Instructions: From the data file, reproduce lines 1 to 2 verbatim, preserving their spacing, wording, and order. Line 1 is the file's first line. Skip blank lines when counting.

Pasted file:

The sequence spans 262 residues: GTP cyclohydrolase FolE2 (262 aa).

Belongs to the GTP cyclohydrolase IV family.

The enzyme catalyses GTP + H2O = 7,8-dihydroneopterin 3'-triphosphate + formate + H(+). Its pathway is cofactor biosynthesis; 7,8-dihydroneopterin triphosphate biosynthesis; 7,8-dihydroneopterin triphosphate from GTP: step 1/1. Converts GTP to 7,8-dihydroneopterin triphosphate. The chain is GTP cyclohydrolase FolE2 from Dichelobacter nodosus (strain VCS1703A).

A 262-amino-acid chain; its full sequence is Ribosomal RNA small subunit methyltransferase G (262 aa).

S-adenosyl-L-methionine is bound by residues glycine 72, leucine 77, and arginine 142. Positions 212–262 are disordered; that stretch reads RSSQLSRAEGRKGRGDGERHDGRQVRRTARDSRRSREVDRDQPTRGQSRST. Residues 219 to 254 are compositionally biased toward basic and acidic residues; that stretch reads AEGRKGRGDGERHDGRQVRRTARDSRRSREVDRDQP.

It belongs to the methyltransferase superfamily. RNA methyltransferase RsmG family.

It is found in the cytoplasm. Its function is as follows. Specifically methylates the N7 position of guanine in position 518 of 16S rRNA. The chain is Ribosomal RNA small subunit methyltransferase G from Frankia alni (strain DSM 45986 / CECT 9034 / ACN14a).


The sequence spans 262 residues: GTP cyclohydrolase FolE2 (262 aa).

Belongs to the GTP cyclohydrolase IV family.